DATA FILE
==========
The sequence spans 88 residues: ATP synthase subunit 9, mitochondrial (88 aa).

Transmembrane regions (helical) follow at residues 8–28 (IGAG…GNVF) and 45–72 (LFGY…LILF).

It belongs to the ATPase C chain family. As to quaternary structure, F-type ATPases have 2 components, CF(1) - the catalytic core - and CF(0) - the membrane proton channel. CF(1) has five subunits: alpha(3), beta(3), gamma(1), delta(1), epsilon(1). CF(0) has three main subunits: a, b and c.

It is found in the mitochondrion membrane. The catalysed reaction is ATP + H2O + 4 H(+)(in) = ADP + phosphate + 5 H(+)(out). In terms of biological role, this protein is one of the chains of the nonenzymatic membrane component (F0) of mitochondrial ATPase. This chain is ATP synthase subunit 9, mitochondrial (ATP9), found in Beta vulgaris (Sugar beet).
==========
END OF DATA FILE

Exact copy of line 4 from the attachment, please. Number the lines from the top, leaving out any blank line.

It is found in the mitochondrion membrane. The catalysed reaction is ATP + H2O + 4 H(+)(in) = ADP + phosphate + 5 H(+)(out). In terms of biological role, this protein is one of the chains of the nonenzymatic membrane component (F0) of mitochondrial ATPase. This chain is ATP synthase subunit 9, mitochondrial (ATP9), found in Beta vulgaris (Sugar beet).